Movement Method revolves around the principle of follow the child. You have to be flexible in your agenda, allow the student the freedom to find their own learning opportunities, and keep your eyes open for ones you see that they might have missed. Fynn is a mover, most of his "ah ha" moments come while running or riding his bike, it used to be swinging and bouncing. We drop bits of information all over the place. If he takes an interest we pick it up together and move on to the do it phase. If not we leave it alone and keep going.
Our homeschooling styles have evolved over the seven years we've been at it, and this is where we are at now. It works for us. As Fynn grows and changes i'm sure we and our homeschool methods will too, but the basic principles of "drop it do it confirm it" and Follow the child work in any situation. Here's a typical day. 
"Fynn, what do you want to do today?" 
This is how most of our days start. But he'd been planning this one for a while now. 
"I want to make a planet model all the way to Sedna."
So we said OK and geared up to go with him to Sedna, the furthest known dwarf planet, at the edge of the Kuiper belt. He'd only recently started riding a bike, and he's still using training wheels, but we've been riding farther and farther, and i had a hunch he could make this trip, though it would take us most of a day. He's seven and rarely runs out of energy. We packed some snacks and Rowan helped air up the tires and off we went.
Sedna is far away. Like, really far. If you made a scale model where one foot equals a million miles in space, Sedna would be about sixteen miles from the sun, which would be the size of a bowling ball. We didn't go that far, but we did go a long way, about ten miles in all- Fynn's longest bike ride yet.
We all had a great time riding and then stopping at every planet so Fynn could get off his bike and draw them on the ground with chalk.  
A Praying Mantis caught Beth, and didn't want to let her go. Which was really cool because we've been watching Kung Fu Panda a lot lately. Fynn started eating soup, his most detested food, because of Kung Fu Panda. Never underestimate the power of television. We Stopped at a park for snacks, and basically just rode and rode and rode. Fynn did really well at staying on the right side of the bike trail, which took some effort and focus for him. He can concentrate when he's moving, and we can have conversations. Most of our conversations are him asking me questions he already knows the answer to, or him telling me to watch what he's doing. But when we're riding, or running, or bouncing or swinging, we talk about all kinds of things. I'll ride to Sedna and back for that.
After riding for a while we found a Silver Buffalo Berry Bush. (Sheperdia Canadensis) We were all hot and tired and this was a welcome treat. A wild berry that can't be bought in stores, you only have two weeks a year to harvest and eat them, so we took the chance to stop and enjoy this delicacy. As we were picking the kids asked why they were called buffalo berries. They asked if buffalo eat them. Curiosity is the beginning of knowledge. I said we'll have to look that up when we get home. We filled up on berries and then continued on our way.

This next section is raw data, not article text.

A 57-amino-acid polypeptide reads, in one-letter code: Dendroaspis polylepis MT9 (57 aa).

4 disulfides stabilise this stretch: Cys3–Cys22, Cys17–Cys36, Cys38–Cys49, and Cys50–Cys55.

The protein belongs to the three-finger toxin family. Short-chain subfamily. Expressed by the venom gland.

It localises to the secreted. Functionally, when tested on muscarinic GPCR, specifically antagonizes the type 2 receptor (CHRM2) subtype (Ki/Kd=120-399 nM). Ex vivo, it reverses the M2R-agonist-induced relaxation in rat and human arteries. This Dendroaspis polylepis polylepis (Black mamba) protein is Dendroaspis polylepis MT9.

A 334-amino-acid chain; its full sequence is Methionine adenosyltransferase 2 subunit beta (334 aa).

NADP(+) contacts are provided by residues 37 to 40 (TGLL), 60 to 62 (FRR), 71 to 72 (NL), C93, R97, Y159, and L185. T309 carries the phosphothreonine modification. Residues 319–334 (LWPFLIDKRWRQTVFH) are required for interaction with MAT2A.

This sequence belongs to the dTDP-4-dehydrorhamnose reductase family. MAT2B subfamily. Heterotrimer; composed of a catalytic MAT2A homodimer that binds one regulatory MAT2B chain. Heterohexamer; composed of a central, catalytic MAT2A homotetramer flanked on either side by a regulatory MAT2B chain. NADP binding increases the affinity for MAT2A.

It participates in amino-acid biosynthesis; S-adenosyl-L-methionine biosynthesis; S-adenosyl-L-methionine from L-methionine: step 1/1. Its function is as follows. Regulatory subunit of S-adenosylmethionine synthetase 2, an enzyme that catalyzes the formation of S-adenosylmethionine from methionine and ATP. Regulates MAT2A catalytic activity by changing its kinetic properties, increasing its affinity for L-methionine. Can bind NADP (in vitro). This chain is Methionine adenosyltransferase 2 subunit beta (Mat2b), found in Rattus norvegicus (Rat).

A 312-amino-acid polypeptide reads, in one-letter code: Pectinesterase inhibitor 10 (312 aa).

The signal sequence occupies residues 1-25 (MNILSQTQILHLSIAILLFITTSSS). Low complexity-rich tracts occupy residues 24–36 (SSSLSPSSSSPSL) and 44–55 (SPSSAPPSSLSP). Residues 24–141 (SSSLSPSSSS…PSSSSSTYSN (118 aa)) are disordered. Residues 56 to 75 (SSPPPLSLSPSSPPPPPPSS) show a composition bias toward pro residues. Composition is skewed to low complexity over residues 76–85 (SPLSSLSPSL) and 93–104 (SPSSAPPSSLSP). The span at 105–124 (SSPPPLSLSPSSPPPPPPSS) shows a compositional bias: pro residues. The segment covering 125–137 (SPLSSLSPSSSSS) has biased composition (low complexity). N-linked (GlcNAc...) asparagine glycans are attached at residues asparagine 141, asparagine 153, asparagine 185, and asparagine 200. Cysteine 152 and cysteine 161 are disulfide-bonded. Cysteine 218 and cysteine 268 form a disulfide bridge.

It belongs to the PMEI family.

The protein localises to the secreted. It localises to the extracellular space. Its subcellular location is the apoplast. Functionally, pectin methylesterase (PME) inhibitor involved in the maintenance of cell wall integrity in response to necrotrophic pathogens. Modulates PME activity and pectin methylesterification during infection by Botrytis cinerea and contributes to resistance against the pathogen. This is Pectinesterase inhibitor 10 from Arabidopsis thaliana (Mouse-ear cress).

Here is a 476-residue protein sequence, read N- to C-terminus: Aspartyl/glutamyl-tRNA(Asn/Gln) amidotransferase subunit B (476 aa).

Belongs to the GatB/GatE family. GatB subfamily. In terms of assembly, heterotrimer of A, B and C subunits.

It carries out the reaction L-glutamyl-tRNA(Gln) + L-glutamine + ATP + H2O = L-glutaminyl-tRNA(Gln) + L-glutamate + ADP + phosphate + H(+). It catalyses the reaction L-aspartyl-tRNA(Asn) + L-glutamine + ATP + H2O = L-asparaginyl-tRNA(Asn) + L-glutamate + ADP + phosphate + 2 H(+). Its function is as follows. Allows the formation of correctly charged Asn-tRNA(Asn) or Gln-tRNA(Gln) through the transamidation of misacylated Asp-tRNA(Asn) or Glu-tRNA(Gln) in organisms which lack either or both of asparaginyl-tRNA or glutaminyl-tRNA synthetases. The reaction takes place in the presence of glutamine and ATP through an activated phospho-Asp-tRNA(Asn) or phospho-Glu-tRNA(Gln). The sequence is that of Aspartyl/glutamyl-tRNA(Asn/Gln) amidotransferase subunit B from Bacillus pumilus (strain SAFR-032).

After crossing a few streets and riding through vast open spaces we made it to Sedna. We all felt a sense of accomplishment at having come this far. And since the river was right there we went for a swim to cool off and relax a bit. We played in the sand. Skipped rocks. Looked at fish and crawfish.
On the way home we saw a beautiful bull snake. We shooed it off the trail so it wouldn't get run over. Fynn told some people who'd stopped to watch everything he knew about snakes. We stopped for lunch at Wendy's, and rode home through down town. Down town is not exactly a kid friendly place to ride, and we're really proud of how well Fynn did getting through there. We all got sunburnt and exhausted. We drank a lot of tea. We did a lot of math. We talked about bugs and snakes and floods and buffalo. The kids ate buffalo berries for the rest of the day and then Fynn got on his computer and typed in "how fast can buffalo run".  Apparently they can run forty miles an hour. We watched a few videos of buffalo running and then the kids turned into buffalo and ran around the yard until it was dark. It was a good day.
We've always been interested in Native America. My dad, Fynn's grandpa, is Native American, though Fynn's never met him and I haven't seen him since I was two. Fynn and Rowan have not yet shown much interest though. But now, because of these berries, they've become fascinated with the buffalo, and that can only lead to Native America.
The next morning we watched videos of buffalo on youtube and talked about how the buffalo used to cover this area. About how a lady who lived here a hundred years ago said it took a herd eight hours to pass her house, and how some of the settlers killed almost all of them to starve out the indians. About how the indians that lived around here lived with and loved the buffalo, and how they took care of each other. We talked about all this while eating buffalo berries.

We make planet models everyday, sometimes big sometimes small, some going here some going there. Fynn knows planets so well now that they've simply become a vehicle for other knowledge. In this case we learned about buffalo and Native America- ie, American history. What's that old saying about doing the same thing and expecting different results? We must be crazy.